Is It Safe to Bleach Already Bleached Hair?

Medically Reviewed on 3/18/2021

What is hair bleaching and is it safe?

Oxidized melanin loses its color, making the hair look lighter. Bleaching significantly damages your hair. Whether you should rebleach your bleached hair depends on the health of your hair before and after bleaching.
Oxidized melanin loses its color, making the hair look lighter. Bleaching significantly damages your hair. Whether you should rebleach your bleached hair depends on the health of your hair before and after bleaching.

They say, “Life is too short for boring hair.” In today’s era of social media and influencers, people do not hesitate to try new and cooler ways to get a new look for their hair. Bleached hair has always fascinated people because of the way it transforms their look. Be it highlights or getting the flaxen blonde look, bleaching has and will forever be in vogue. Highlights often give you a sun-kissed, beach boy/beach girl look, so they are always popular.

The color of your hair is determined by the presence of a dark pigment called melanin produced by a special type of cell called a melanocyte. The chemicals contained in the bleach solution oxidize the melanin pigment in your hair to lighten them. One of the most common oxidizing agents used in bleach is hydrogen peroxide. Oxidized melanin loses its color, making the hair look lighter. There are two types of melanin pigments in your hair: eumelanin and pheomelanin. Bleach mainly oxidizes eumelanin, the pigment that makes the hair look black. This enhances the appearance of pheomelanin, the pigment that gives hair a reddish shade. Thus, bleached hair may look reddish orange in people with dark hair. Besides the oxidizing agent (hydrogen peroxide), bleaching solutions also contain ammonia, which produces an alkaline environment necessary for peroxide to penetrate the hair. Darker hair may need more time and more bleaching sessions than lighter hair to achieve a particular shade after bleaching.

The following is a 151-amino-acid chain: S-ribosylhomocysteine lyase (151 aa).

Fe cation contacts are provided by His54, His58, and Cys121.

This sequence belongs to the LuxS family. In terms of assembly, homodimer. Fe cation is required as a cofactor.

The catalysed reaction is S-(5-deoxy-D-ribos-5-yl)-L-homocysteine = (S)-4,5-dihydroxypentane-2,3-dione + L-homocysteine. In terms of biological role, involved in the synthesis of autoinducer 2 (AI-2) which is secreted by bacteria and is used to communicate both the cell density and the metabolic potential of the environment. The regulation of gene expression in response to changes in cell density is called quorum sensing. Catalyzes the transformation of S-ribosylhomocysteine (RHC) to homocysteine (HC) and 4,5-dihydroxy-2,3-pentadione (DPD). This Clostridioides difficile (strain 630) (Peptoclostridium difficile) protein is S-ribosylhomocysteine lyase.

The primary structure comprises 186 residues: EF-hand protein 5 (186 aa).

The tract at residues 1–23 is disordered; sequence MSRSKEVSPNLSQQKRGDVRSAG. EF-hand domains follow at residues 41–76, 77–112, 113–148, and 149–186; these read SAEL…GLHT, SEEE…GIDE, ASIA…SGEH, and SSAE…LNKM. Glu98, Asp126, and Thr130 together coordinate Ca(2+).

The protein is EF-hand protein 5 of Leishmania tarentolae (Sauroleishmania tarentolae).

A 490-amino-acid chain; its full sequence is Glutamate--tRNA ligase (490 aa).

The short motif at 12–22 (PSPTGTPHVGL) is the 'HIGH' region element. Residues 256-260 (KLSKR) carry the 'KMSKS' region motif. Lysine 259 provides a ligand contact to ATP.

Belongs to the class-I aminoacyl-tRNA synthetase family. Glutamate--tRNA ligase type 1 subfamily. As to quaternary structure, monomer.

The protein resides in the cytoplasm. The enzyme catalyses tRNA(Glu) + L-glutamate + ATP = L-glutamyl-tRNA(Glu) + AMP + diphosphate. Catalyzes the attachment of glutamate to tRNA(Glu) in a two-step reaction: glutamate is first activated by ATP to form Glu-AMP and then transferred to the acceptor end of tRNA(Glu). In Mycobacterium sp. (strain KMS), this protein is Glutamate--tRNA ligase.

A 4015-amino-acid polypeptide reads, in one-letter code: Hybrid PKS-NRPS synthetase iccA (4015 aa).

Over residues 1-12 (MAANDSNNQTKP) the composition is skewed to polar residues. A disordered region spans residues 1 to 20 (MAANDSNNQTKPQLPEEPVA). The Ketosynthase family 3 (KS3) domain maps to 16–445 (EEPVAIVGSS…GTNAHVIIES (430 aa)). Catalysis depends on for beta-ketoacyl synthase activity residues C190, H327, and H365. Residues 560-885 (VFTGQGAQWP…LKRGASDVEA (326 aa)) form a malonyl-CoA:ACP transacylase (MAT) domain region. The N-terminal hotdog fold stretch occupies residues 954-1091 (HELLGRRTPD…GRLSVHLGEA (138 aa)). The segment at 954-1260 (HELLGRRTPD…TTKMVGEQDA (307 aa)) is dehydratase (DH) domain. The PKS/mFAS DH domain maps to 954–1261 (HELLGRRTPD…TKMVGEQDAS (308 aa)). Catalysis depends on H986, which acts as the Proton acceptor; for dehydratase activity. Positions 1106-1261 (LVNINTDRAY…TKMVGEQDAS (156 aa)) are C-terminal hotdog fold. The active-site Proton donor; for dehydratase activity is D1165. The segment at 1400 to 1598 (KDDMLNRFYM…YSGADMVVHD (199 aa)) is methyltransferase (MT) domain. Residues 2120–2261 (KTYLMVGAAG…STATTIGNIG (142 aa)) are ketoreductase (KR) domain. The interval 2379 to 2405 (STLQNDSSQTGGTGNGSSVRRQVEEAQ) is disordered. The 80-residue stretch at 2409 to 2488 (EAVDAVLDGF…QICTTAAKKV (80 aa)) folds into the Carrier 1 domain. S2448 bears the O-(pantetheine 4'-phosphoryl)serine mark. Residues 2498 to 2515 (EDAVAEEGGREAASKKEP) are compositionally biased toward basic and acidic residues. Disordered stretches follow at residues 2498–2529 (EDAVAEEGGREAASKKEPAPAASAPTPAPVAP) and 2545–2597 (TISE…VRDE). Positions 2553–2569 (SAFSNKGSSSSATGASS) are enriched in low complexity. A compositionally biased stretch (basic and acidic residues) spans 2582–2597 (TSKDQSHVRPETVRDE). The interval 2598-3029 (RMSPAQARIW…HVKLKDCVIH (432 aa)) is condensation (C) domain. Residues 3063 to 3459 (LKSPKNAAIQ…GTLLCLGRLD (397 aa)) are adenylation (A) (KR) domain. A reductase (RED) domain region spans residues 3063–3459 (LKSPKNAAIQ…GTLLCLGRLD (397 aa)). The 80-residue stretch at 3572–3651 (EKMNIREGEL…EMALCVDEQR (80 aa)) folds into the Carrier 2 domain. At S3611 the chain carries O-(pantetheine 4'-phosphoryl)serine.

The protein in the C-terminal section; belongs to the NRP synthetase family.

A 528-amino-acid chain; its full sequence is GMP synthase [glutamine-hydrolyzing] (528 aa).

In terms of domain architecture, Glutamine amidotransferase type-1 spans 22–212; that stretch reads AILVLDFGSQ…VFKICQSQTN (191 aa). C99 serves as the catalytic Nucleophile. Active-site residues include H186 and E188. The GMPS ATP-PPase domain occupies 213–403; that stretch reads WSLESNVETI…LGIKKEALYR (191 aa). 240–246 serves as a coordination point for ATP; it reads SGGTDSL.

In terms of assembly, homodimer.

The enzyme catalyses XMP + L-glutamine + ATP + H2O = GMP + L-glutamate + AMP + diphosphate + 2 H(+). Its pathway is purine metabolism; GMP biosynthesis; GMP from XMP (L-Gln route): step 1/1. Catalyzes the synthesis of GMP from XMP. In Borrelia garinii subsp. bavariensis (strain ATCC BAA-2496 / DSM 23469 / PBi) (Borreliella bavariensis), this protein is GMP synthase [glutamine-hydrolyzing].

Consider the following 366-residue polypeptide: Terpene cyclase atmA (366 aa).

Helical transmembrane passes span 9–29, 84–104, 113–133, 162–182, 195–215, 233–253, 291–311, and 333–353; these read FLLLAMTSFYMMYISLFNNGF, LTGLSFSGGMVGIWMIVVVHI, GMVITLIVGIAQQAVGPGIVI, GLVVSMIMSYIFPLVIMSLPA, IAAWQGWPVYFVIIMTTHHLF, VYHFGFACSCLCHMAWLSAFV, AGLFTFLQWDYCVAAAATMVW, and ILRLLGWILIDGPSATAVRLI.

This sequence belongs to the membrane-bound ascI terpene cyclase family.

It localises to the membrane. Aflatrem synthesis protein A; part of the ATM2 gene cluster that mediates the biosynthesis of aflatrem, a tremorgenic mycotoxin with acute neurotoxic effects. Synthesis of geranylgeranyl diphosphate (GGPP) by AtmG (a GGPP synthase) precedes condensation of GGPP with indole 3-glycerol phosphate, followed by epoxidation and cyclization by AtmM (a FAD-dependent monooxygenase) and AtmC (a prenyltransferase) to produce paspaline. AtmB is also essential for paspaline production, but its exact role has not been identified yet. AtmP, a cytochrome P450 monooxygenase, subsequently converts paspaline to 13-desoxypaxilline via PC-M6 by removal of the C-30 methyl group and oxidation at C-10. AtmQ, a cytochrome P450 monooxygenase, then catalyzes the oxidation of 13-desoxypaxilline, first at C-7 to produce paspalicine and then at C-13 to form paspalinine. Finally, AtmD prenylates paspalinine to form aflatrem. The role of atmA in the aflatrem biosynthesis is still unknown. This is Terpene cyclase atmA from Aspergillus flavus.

Whether you should rebleach your bleached hair depends on the health of your hair before and after bleaching. Bleaching significantly damages your hair. For the oxidizing agent to come in contact with melanin, the bleaching solutions open the shaft of your hair (the part of the hair above the hair roots). This damages the protective layer around your hair, the cuticle. Damage to the cuticle makes your hair turn weak, frizzy and lusterless. The damage is comparatively more when bleaching is not done by a professional or under a professional’s guidance. Dark hair or coarse hair generally needs multiple sessions to achieve the desired shade. If you wish to get a hair color that is three or more shades lighter than your present hair shade, you may have to go for multiple bleaching sessions. This can be truly damaging for your hair. Multiple bleaching sessions can turn your hair lifeless, increase hair breakage and cause significant hair thinning. If your hair is already dry and dull, you should put off bleaching until your hair is sufficiently moisturized. Experts suggest you wait at least four weeks between two bleaching sessions. This allows your hair to regain its moisture and strength to withstand another bleaching session. Always follow professional guidance before you bleach or color your hair.

Before going for a bleaching session, give your hair at least 15 to 30 days of pampering during which you moisturize your hair well using coconut, argan or olive oil. You can also use a keratin mask at home or in a salon. Coconut oil protects your hair against the damaging effect of bleaching solutions. It also does not interfere with the action of bleach on your hair. Thus, have a nice coconut oil massage, and then go for the bleaching session without washing your hair afterwards.

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Medically Reviewed on 3/18/2021
References
Medscape Medical Reference

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